DOWNEY — The city of Downey has formally opposed legislation that, if approved, would allow high-density housing developments near eligible bus stops and train stations across the state, overriding local zoning codes.
SB 50, introduced by state Sen. Scott Wiener of San Francisco, would allow developers to build condo and apartment complexes up to five stories tall near “high-quality” bus stops and transit lines, even in areas zoned strictly for single-family homes.
Introduced by Wiener as an answer to California’s housing and homeless crisis, the legislation could substantially alter Downey’s skyline, with housing developments along the city’s major thoroughfares.
The legislation also relaxes parking requirements or eliminates them entirely, depending on the complex’s proximity to mass transit.
“We must take bold steps now to address our severe housing crisis and reduce our carbon footprint,” Wiener said in a statement. “For too long we have created sprawl by artificially limiting the number of homes that are built near transit and job centers.”
An impartial study by UC Berkeley found that most of Greater Los Angeles would be impacted by SB 50.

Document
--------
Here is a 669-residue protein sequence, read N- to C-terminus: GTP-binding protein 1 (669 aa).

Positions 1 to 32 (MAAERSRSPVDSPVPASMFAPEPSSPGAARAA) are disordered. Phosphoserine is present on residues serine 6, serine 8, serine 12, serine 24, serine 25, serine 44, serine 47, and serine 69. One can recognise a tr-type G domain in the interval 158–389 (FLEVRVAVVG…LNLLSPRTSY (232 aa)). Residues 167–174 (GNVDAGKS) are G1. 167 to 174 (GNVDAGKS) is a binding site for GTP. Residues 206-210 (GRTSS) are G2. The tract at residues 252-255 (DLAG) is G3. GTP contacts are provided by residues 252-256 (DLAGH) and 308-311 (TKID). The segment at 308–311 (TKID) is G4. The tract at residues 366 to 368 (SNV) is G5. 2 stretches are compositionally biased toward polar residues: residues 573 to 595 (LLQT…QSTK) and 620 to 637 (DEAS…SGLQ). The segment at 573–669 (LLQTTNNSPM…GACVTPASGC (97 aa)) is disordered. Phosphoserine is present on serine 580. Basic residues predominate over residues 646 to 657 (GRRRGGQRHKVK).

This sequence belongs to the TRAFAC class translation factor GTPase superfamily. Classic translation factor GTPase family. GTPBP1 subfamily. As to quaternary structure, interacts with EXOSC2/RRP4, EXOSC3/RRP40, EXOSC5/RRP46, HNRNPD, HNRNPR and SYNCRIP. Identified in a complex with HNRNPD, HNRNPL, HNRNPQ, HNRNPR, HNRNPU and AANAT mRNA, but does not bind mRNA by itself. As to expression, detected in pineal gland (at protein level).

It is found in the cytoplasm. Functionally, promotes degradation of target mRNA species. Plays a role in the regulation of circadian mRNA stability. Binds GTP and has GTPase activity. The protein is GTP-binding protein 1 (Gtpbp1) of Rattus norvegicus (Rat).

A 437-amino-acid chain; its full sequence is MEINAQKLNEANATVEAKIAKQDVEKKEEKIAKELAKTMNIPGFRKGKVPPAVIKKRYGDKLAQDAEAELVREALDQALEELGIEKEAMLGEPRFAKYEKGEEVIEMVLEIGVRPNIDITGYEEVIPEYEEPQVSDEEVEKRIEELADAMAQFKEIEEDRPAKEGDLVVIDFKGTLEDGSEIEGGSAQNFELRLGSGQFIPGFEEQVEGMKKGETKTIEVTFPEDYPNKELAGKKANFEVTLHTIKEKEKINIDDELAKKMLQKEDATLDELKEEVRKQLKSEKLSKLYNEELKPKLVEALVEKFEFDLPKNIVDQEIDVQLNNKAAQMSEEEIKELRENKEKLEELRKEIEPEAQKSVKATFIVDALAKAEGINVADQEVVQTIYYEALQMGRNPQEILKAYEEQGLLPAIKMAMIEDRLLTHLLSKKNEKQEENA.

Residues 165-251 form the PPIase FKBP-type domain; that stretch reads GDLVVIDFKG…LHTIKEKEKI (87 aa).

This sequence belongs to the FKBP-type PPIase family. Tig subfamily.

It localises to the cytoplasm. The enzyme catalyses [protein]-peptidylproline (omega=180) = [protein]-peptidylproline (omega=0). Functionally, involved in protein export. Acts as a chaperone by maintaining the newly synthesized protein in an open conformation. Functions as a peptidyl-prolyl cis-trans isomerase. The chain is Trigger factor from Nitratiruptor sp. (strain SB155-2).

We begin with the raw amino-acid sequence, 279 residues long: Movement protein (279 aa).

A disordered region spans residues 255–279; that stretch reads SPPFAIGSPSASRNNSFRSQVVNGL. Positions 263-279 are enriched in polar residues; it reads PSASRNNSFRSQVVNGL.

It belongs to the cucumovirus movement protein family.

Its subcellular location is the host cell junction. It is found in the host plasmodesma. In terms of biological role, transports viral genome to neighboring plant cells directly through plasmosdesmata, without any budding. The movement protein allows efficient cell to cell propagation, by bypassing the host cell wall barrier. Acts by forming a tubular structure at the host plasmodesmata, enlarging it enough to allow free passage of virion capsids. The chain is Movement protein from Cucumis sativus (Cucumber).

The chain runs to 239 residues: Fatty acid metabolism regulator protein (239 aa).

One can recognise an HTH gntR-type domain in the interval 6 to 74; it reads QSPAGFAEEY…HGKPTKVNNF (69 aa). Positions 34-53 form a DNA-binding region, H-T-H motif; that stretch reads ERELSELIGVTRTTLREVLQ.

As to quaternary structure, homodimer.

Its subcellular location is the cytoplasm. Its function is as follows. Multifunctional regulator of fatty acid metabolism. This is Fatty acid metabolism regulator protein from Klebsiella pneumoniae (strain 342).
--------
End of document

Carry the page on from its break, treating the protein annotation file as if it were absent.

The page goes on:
In Downey, the university estimated that SB 50 could potentially result in housing developments on Firestone Boulevard, between Lakewood Boulevard and west into South Gate, and across most of Imperial Highway. Southern portions of Lakewood Boulevard near the Green Line Station also could be impacted.
In a letter to Wiener, Downey Mayor Rick Rodriguez said SB 50 undermines the city’s zoning codes while allowing for little to no public input.
“We agree there is a fundamental problem of not enough homes being built in California, and appreciate your commitment in addressing this serious issue,” Rodriguez wrote. “However, we believe there are other ways to spur much needed housing construction statewide without upending longstanding community driven planning processes and stakeholder involvement.”
“The City of Downey is fortunate to be served by multiple agencies’ transit lines and by a Metro light rail,” Rodriguez added. “This proposed legislation could have dramatic impacts to neighborhoods, and would do so without public input, which is a fundamental right.”
Also opposing the bill is the Los Angeles City Council, which said SB 50 would simply create additional market rate housing, doing little to alleviate rising housing costs.
“There are so many reasons to oppose SB 50 that it’s almost difficult to know where to start,” said Councilman Paul Koretz.
Representatives for state Sen. Bob Archuleta and Assemblymember Cristina Garcia did not respond to requests for comment.